Dr. Huynh The Du is a senior lecturer at FETP. His teaching and research interests are urban economics, infrastructure development, and finance and banking. He worked at the Bank for Investment and Development of Vietnam from 1996-2005. He frequently participates in policy dialogue in Vietnam. His research papers have appeared in prestige international journals. Dr. Du studied in civil engineering, business management, applied economics and public policy, economic development, and public administration at the bachelor and master levels. He received a Master in Public Administration from Harvard Kennedy School of Government in 2010 and a Doctor of Design Degree (DDes) from Harvard Graduate School of Design in 2013. His doctoral dissertation title is “The Transformation in Ho Chi Minh City: Issues in Managing Growth”.
Dr. David O. Dapice is an Economist in the Vietnam Program at the Ash Center for Democratic Governance and Innovation at Harvard University. After two years as an economic adviser in Indonesia, he joined the Tufts University’s Department of Economics. He achieved tenure and served as the chair of the department. He also continued his overseas work, primarily in Southeast Asia, with sabbatical years spent with the World Bank and the Rockefeller Foundation. In 1990 he began joint work with the Vietnam Program at Harvard’s Kennedy School, serving as the chief economist, working with its director. He has been engaging extensively in projects in Indonesia, Vietnam and Myanmar as well as shorter efforts in Cambodia, Thailand, Mongolia and India. He has served on selection boards for Fulbright and Fulbright-Clinton fellowships and has helped to establish the Fulbright School in Ho Chi Minh City. His work continues to take him to Asia three or four times a year.
Gregory B. Poling is the director of the Asia Maritime Transparency Initiative and a fellow with the Sumitro Chair for Southeast Asia Studies at CSIS. He oversees research projects focused on U.S. foreign policy in the Asia-Pacific, with a particular focus on the maritime domain and the countries of Southeast Asia. His research interests include the South China Sea disputes, democratization in Southeast Asia, and Asian multilateralism. He is the author of The South China Sea in Focus: Clarifying the Limits of Maritime Disputes (CSIS, July 2013) and coauthor of multiple works. Mr. Poling received an M.A. in international affairs from American University, a B.A. in history and philosophy from St. Mary’s College of Maryland, and studied at Fudan University in Shanghai.
Vu Quang Viet is an economist and former Chief of National Accounts Section at the United Nations Statistical Division (2003-08, New York), served as a member of the Advisory Group on Economic and Administrative Reforms to former Vietnamese Prime Minister Vo Van Kiet (1992-95). Recently he served as a consultant to the USAID to assist the ASEAN Secretariat in a project to improve national accounts statistics in the ASEAN community (2008).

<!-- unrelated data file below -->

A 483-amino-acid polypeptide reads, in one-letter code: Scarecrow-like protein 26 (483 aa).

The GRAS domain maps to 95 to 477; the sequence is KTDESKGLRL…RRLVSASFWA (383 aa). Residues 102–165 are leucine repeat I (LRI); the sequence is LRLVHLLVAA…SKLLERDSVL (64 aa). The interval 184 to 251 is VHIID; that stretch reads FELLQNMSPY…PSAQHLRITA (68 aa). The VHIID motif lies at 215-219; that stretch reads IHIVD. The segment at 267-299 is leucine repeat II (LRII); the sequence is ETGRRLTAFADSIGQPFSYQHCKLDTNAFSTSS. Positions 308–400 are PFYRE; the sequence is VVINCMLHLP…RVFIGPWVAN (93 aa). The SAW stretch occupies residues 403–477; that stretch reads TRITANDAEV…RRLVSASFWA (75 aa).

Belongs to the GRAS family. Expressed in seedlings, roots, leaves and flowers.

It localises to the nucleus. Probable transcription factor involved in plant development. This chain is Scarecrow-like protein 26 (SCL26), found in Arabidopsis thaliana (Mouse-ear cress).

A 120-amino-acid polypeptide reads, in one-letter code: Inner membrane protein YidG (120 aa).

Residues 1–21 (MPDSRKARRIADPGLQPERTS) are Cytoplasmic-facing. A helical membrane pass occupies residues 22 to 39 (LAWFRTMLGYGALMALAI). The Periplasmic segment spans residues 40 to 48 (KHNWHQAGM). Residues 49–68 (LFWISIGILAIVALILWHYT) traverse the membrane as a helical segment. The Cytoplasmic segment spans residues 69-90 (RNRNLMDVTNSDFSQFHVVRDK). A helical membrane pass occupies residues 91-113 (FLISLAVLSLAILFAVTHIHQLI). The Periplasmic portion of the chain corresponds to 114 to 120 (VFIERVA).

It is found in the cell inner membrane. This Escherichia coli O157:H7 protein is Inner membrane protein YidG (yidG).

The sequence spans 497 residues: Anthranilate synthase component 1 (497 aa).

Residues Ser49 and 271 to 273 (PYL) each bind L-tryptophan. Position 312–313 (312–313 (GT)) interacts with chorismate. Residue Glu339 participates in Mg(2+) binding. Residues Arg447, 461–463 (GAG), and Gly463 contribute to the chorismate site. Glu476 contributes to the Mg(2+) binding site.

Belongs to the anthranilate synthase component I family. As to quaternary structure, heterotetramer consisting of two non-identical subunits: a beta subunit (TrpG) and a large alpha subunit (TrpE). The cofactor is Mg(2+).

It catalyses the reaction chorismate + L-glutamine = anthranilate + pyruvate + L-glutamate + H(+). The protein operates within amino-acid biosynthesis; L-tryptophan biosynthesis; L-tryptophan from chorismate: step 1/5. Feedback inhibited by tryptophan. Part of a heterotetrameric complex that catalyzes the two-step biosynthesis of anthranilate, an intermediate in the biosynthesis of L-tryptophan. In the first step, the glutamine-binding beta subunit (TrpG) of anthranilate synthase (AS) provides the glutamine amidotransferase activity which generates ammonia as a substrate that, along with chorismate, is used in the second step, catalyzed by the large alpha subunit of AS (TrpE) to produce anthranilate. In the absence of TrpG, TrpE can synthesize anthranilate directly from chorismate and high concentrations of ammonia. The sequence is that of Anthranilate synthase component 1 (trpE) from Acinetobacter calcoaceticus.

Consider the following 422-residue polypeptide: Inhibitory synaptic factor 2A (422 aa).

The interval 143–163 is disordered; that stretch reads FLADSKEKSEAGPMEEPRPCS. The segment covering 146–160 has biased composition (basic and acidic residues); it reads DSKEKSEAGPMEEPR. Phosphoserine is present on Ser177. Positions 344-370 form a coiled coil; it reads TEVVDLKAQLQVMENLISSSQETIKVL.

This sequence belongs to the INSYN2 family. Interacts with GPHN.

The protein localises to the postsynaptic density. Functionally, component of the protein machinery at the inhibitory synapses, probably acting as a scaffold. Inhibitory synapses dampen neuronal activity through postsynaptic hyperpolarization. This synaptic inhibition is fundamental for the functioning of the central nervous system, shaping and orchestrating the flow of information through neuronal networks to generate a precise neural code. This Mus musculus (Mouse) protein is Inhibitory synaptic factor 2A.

Ngo Di Lan graduated from University College Maastricht and is currently a Ph.D. student at Brandeis University where he focuses mainly on international security, U.S. foreign policy and U.S.-China relations. He is also a research associate at the Center for International Studies (SCIS) at the University of Social Sciences and Humanities in Ho Chi Minh City.
Dr. Vitaly Kozyrev is an Associate Professor of Political Science and International Studies at Endicott College, Beverly, MA. He is an expert on Chinese-Russian relations and foreign policy, and international security in Asia.
James R. Holmes is a professor of strategy and former visiting professor of national security affairs at the Naval War College. He is a 2016 recipient of the Navy Meritorious Civilian Service Medal. Jim is a Phi Beta Kappa graduate of Vanderbilt University (B.A., mathematics and German) and completed graduate work at Salve Regina University (M.A., international relations), Providence College (M.A., mathematics), and the Fletcher School of Law and Diplomacy at Tufts University (M.A.L.D. and Ph.D., international affairs), where he was the A. Eiken Hohenberg Scholar. He earned the Naval War College Foundation Award in 1994, signifying the top graduate in his Naval War College class. Jim has published over 25 book chapters and 200 scholarly essays, along with hundreds of opinion columns, think-tank analyses, and other works.
Dr. Ngo Vinh Long received a Ph. D. in East Asian History and Far Eastern Languages from Harvard University in 1978. Ngo Vinh Long first joined the Department of History at Maine in 1985 and have offered a variety of courses on East Asia, South Asia, Southeast Asia and the relations of the countries in these regions with each other and with the United States. Ngo Vinh Long’s research has focused on the problems of the peasantry and of rural development in East and Southeast Asia. In recent years Ngo Vinh Long have paid increasing attention on the question of development and the roles of governments in general. During the 2000-2001 academic year Ngo Vinh Long served as a Fulbright scholar in Vietnam..
Ambassador Pham Quang Vinh was appointed by President Truong Tan Sang as the fifth Ambassador Extraordinary and Plenipotentiary of the Socialist Republic of Vietnam to the United States of America in July 2014. He has also been accredited to the title of Senior Ambassador – the highest rank for a Vietnamese career diplomat. From September 2011 to July 2014, Ambassador Pham Quang Vinh served as Deputy Minister of the Ministry of Foreign Affairs in charge of relations with countries in South Asia, Southeast Asia and the South Pacific, and Vietnam’s Senior Official to the Association of Southeast Asian Nations. Ambassador Pham Quang Vinh graduated from the Diplomatic Academy of Vietnam, Hanoi, Vietnam in 1980 and earned a post-graduate degree at Canberra College of Advanced Education, Australia in 1985.